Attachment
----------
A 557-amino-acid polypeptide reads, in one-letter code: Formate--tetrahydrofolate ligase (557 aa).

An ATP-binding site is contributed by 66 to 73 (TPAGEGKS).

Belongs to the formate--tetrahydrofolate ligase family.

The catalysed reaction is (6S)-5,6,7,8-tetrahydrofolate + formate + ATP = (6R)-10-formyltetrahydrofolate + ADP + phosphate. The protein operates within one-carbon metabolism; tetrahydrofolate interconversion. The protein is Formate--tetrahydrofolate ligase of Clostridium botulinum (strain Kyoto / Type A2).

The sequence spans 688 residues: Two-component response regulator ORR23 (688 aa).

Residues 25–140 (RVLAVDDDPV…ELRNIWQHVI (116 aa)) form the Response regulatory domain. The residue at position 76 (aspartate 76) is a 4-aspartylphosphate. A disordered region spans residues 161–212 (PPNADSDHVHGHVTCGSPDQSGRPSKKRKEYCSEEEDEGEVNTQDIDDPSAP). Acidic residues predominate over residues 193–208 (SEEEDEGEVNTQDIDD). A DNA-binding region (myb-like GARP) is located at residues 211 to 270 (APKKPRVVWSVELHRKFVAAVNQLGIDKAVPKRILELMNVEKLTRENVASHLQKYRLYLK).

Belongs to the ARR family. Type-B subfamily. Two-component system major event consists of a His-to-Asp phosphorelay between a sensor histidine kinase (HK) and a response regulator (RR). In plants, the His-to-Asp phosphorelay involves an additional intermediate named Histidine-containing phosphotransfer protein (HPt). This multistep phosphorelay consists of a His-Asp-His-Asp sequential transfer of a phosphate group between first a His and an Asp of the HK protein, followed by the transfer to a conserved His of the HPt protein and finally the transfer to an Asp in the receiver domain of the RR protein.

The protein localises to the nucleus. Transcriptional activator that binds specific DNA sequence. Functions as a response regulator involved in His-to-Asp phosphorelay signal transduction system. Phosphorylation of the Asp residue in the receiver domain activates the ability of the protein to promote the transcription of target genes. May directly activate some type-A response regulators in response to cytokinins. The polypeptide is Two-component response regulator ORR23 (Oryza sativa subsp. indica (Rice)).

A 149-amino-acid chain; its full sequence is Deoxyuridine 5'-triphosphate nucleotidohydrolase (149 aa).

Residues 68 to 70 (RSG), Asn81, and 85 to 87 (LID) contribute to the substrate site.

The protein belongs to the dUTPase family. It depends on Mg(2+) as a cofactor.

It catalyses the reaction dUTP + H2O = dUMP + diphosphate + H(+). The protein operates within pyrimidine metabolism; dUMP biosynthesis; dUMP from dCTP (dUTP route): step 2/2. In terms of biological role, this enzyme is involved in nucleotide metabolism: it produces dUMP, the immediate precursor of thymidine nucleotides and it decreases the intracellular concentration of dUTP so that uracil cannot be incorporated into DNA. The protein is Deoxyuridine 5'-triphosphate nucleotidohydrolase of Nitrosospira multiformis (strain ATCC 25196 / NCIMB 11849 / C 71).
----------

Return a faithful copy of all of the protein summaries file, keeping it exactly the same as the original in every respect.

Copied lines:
A 557-amino-acid polypeptide reads, in one-letter code: Formate--tetrahydrofolate ligase (557 aa).

An ATP-binding site is contributed by 66 to 73 (TPAGEGKS).

Belongs to the formate--tetrahydrofolate ligase family.

The catalysed reaction is (6S)-5,6,7,8-tetrahydrofolate + formate + ATP = (6R)-10-formyltetrahydrofolate + ADP + phosphate. The protein operates within one-carbon metabolism; tetrahydrofolate interconversion. The protein is Formate--tetrahydrofolate ligase of Clostridium botulinum (strain Kyoto / Type A2).

The sequence spans 688 residues: Two-component response regulator ORR23 (688 aa).

Residues 25–140 (RVLAVDDDPV…ELRNIWQHVI (116 aa)) form the Response regulatory domain. The residue at position 76 (aspartate 76) is a 4-aspartylphosphate. A disordered region spans residues 161–212 (PPNADSDHVHGHVTCGSPDQSGRPSKKRKEYCSEEEDEGEVNTQDIDDPSAP). Acidic residues predominate over residues 193–208 (SEEEDEGEVNTQDIDD). A DNA-binding region (myb-like GARP) is located at residues 211 to 270 (APKKPRVVWSVELHRKFVAAVNQLGIDKAVPKRILELMNVEKLTRENVASHLQKYRLYLK).

Belongs to the ARR family. Type-B subfamily. Two-component system major event consists of a His-to-Asp phosphorelay between a sensor histidine kinase (HK) and a response regulator (RR). In plants, the His-to-Asp phosphorelay involves an additional intermediate named Histidine-containing phosphotransfer protein (HPt). This multistep phosphorelay consists of a His-Asp-His-Asp sequential transfer of a phosphate group between first a His and an Asp of the HK protein, followed by the transfer to a conserved His of the HPt protein and finally the transfer to an Asp in the receiver domain of the RR protein.

The protein localises to the nucleus. Transcriptional activator that binds specific DNA sequence. Functions as a response regulator involved in His-to-Asp phosphorelay signal transduction system. Phosphorylation of the Asp residue in the receiver domain activates the ability of the protein to promote the transcription of target genes. May directly activate some type-A response regulators in response to cytokinins. The polypeptide is Two-component response regulator ORR23 (Oryza sativa subsp. indica (Rice)).

A 149-amino-acid chain; its full sequence is Deoxyuridine 5'-triphosphate nucleotidohydrolase (149 aa).

Residues 68 to 70 (RSG), Asn81, and 85 to 87 (LID) contribute to the substrate site.

The protein belongs to the dUTPase family. It depends on Mg(2+) as a cofactor.

It catalyses the reaction dUTP + H2O = dUMP + diphosphate + H(+). The protein operates within pyrimidine metabolism; dUMP biosynthesis; dUMP from dCTP (dUTP route): step 2/2. In terms of biological role, this enzyme is involved in nucleotide metabolism: it produces dUMP, the immediate precursor of thymidine nucleotides and it decreases the intracellular concentration of dUTP so that uracil cannot be incorporated into DNA. The protein is Deoxyuridine 5'-triphosphate nucleotidohydrolase of Nitrosospira multiformis (strain ATCC 25196 / NCIMB 11849 / C 71).